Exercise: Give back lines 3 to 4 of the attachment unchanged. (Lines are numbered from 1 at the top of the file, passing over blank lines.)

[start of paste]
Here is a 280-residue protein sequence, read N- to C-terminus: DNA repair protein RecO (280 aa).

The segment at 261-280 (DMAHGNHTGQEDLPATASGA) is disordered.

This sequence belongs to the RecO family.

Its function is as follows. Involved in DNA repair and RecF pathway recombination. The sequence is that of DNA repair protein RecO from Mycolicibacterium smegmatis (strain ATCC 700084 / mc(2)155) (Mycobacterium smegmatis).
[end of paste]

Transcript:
This sequence belongs to the RecO family.

Its function is as follows. Involved in DNA repair and RecF pathway recombination. The sequence is that of DNA repair protein RecO from Mycolicibacterium smegmatis (strain ATCC 700084 / mc(2)155) (Mycobacterium smegmatis).